In the eighteenth century, British Methodism was an object of both derision and desire. Many popular eighteenth-century works ridiculed Methodists, yet often the very same plays, novels, and prints that cast Methodists as primitive, irrational, or deluded also betrayed a thinly cloaked fascination with the experiences of divine presence attributed to the new evangelical movement. Misty G. Anderson argues that writers, actors, and artists used Methodism as a concept to interrogate the boundaries of the self and the fluid relationships between religion and literature, between reason and enthusiasm, and between theater and belief.
Imagining Methodism situates works by Henry Fielding, John Cleland, Samuel Foote, William Hogarth, Horace Walpole, Tobias Smollett, and others alongside the contributions of John Wesley, Charles Wesley, and George Whitefield in order to understand how Methodism's brand of "experimental religion" was both born of the modern world and perceived as a threat to it.
Anderson's analysis of reactions to Methodism exposes a complicated interlocking picture of the religious and the secular, terms less transparent than they seem in current critical usage. Her argument is not about the lives of eighteenth-century Methodists; rather, it is about Methodism as it was imagined in the work of eighteenth-century British writers and artists, where it served as a sign of sexual, cognitive, and social danger. By situating satiric images of Methodists in their popular contexts, she recaptures a vigorous cultural debate over the domains of religion and literature in the modern British imagination.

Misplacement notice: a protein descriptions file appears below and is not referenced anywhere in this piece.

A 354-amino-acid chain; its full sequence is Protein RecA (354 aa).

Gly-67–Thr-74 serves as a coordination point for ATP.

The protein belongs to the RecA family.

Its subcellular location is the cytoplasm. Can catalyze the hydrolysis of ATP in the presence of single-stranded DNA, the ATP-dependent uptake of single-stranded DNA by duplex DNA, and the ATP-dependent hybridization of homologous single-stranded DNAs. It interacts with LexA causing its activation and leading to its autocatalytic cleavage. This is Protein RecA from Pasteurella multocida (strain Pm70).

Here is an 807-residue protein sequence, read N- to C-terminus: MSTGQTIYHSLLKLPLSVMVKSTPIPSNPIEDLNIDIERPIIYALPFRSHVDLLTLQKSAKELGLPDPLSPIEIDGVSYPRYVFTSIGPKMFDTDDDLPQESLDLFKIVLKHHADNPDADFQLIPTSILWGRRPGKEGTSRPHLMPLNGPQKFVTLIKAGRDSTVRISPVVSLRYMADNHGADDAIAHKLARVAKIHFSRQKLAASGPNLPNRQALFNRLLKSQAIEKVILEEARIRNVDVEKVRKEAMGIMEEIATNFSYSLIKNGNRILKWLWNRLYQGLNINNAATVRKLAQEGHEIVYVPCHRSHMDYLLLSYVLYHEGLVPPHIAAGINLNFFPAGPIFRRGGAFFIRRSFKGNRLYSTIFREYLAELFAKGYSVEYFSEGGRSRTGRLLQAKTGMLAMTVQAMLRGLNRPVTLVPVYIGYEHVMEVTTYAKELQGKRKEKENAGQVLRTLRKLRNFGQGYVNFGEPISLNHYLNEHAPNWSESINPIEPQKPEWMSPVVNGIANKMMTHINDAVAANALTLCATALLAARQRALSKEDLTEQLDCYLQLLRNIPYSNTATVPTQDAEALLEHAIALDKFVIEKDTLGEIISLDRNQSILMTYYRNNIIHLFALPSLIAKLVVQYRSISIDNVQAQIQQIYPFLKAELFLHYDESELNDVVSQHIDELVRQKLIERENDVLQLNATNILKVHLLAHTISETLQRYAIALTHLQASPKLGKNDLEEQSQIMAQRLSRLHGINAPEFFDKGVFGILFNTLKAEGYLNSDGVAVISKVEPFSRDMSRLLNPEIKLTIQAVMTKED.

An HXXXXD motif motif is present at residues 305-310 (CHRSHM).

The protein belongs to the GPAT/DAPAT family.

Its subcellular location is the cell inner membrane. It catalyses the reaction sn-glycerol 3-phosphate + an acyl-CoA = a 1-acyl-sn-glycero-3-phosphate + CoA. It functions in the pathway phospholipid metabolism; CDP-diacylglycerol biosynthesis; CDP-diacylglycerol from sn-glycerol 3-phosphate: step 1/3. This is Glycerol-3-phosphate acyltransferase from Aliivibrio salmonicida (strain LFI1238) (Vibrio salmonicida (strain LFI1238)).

Rich in cultural and literary analysis, Anderson's argument will be of interest to students and scholars of the eighteenth century, religious studies, theater, and the history of gender.